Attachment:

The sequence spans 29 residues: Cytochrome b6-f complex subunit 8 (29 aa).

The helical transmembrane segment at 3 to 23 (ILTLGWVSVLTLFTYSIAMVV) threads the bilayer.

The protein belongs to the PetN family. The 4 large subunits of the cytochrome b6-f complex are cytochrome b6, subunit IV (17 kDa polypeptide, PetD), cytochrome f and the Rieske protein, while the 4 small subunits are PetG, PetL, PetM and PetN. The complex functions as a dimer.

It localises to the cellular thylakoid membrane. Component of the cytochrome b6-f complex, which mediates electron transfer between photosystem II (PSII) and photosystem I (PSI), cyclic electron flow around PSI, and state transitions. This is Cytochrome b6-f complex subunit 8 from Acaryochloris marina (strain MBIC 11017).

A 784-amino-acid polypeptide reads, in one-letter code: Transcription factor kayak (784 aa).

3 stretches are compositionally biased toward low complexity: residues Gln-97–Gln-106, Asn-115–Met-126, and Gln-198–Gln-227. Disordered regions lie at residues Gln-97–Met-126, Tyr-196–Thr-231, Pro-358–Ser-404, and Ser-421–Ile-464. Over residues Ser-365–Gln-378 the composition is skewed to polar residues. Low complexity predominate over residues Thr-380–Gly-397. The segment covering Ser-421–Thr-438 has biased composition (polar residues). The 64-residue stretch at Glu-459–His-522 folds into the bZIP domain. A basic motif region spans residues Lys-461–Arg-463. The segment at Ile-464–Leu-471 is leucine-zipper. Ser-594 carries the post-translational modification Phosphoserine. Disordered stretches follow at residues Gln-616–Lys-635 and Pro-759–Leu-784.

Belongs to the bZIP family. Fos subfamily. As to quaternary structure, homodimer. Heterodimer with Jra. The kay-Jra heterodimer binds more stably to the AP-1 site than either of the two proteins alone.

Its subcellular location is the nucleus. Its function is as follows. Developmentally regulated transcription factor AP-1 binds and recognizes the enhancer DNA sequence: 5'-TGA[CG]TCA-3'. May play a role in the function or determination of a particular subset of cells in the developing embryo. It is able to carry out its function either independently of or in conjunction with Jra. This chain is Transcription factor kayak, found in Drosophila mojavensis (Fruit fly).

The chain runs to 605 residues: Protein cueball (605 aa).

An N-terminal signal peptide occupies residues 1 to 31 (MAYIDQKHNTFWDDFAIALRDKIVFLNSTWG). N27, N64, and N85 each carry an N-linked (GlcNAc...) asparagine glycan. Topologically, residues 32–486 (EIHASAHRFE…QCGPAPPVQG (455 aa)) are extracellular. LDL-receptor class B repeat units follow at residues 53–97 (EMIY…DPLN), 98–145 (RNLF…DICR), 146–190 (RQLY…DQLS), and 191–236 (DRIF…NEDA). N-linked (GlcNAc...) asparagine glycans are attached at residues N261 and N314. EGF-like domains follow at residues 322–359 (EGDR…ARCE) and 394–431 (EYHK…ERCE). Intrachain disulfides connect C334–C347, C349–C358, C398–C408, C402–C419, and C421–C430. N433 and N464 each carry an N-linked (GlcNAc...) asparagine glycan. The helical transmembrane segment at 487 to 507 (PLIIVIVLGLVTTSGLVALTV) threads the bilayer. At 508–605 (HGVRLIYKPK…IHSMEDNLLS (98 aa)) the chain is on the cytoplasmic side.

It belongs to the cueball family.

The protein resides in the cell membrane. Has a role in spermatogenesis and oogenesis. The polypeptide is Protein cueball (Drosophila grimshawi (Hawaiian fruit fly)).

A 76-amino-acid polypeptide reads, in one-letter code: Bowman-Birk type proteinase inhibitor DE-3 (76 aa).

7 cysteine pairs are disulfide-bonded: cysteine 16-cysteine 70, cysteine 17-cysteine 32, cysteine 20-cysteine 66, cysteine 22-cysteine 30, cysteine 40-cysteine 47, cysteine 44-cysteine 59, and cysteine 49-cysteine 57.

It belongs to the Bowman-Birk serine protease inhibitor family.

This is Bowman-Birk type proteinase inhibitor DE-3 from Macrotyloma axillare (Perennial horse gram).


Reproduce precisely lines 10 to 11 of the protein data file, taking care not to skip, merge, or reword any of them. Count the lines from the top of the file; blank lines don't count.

An N-terminal signal peptide occupies residues 1 to 31 (MAYIDQKHNTFWDDFAIALRDKIVFLNSTWG). N27, N64, and N85 each carry an N-linked (GlcNAc...) asparagine glycan. Topologically, residues 32–486 (EIHASAHRFE…QCGPAPPVQG (455 aa)) are extracellular. LDL-receptor class B repeat units follow at residues 53–97 (EMIY…DPLN), 98–145 (RNLF…DICR), 146–190 (RQLY…DQLS), and 191–236 (DRIF…NEDA). N-linked (GlcNAc...) asparagine glycans are attached at residues N261 and N314. EGF-like domains follow at residues 322–359 (EGDR…ARCE) and 394–431 (EYHK…ERCE). Intrachain disulfides connect C334–C347, C349–C358, C398–C408, C402–C419, and C421–C430. N433 and N464 each carry an N-linked (GlcNAc...) asparagine glycan. The helical transmembrane segment at 487 to 507 (PLIIVIVLGLVTTSGLVALTV) threads the bilayer. At 508–605 (HGVRLIYKPK…IHSMEDNLLS (98 aa)) the chain is on the cytoplasmic side.

It belongs to the cueball family.